A child in Salisbury, North Carolina, died on Thursday after being left in a hot car for nine hours, marking the third child to die in a hot vehicle in the state, in 2016 alone.
CBS Crimesider reports that the child’s mother, whose name hasn’t been disclosed yet, arrived to work at Salisbury VA center at 7:55 a.m., leaving her child in the backseat, strapped into her carseat. At around 4:47 p.m., someone passing by the car discovered the toddler, and noticed that a vehicle was parked in direct sunlight with the windows rolled up.
Shortly after, Salisbury police arrived at the VA center, off of Brenner Avenue, around 42 miles northeast of Charlotte. They said that they “forcibly entered a black Chevrolet passenger car and retrieved the child who was strapped in her car seat.” Police immediately began CPR on the child while waiting on EMS and the fire department, but she died on the scene.
Captain Shelia Lingle of the Salisbury Police Department stated that although the temperature was around 74 degrees, the inside of a car with its windows closed can reach up to 125 degrees. She also stated that investigators are discussing the incident with the district attorney’s office. So far, no one has been charged.
The Salisbury Post reports that VA Public Affairs Officer Marlous Black spoke on behalf of the Salisbury VA center, stating that staff members are heartbroken over the incident.
“We are a close-knit family here at the Salisbury VA Medical Center and we want to extend our deepest condolences to all those suffering from this loss. We ask the community to please keep all of those impacted in your thoughts and prayers…..We are committed to helping our employees cope with this painful loss and our teams are standing by to offer any support they need.”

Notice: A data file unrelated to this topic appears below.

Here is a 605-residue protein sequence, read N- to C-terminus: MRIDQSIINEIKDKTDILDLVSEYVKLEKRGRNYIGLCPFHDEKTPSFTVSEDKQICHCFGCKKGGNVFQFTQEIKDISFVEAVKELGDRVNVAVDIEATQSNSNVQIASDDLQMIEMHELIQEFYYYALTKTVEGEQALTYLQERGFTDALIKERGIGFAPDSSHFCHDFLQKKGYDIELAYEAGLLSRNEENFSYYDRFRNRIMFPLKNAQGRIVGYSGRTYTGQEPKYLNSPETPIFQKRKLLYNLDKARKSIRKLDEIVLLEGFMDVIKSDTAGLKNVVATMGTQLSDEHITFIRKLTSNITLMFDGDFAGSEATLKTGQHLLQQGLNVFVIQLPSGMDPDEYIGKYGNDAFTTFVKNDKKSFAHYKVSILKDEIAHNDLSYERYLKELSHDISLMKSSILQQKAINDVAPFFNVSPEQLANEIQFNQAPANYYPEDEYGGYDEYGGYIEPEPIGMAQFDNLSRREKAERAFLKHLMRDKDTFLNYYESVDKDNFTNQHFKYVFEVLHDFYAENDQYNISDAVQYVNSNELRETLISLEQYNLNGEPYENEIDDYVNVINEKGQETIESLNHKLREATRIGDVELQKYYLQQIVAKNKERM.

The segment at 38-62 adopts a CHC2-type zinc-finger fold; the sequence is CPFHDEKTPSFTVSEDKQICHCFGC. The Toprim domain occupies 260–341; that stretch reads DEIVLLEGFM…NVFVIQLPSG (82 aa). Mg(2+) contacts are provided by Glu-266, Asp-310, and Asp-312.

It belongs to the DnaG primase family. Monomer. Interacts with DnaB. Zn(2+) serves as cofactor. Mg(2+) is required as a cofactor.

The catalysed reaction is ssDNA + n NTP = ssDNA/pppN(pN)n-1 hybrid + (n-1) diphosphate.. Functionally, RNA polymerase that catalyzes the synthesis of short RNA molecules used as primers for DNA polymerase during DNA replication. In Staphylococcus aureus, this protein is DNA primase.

Black indicated that the VA is cooperating with investigation. VA police officers are also assisting in the investigation.
Janice Williams, director of the Center for Injury Prevention, reiterated what Black said, in that the temperatures inside an enclosed car can escalate quickly. With the windows rolled up, the temperature inside a vehicle increases 19 degrees every 10 minutes, up to over 100 degrees. This means that within less than 30 minutes of being in the car during 74 degrees weather, the child likely faced life-threatening injuries.
Williams also added that children’s organ begin to shut down faster than adults in extreme heat. When the temperature begins to rise, a child’s internal body temperature has trouble regulating.
“Children are small and have thinner skin. They succumb quicker to the heat.”
Children and Hot Car Deaths At an All Time High
According to the Department of Meteorology & Climate Science at San Jose State University, there has already been a total of 37 heatstroke deaths of children left in vehicles in 2016 alone, in the U.S. This year’s deaths has already surpassed the total number of children car heatstroke deaths in 2015, which had 24 fatalities.
A total of 698 child hot car deaths occurred between 1998 and 2016, with Texas having 107 incidents, the highest amount of fatalities of all state. Florida followed Texas with a total of 77 deaths, followed by California, with 44 deaths. These figures are not adjusted for population.
Even with the increase in deaths, 30 states still have no laws against leaving children alone in cars. While 20 states have specific laws for how long a child can be left unattended, only three states (Louisiana, Maryland, and Nebraska) have outright banned leaving children in cars alone for any amount of time.
Parents and caregivers are urged to always check on their children, especially if they have a disruption in routine or a schedule change, which when a good majority of hot car deaths happen. Keep in mind, it only takes less than an hour of being in an enclosed car for life-threatening damage to occur.
[Featured Image by Splendens/iStock]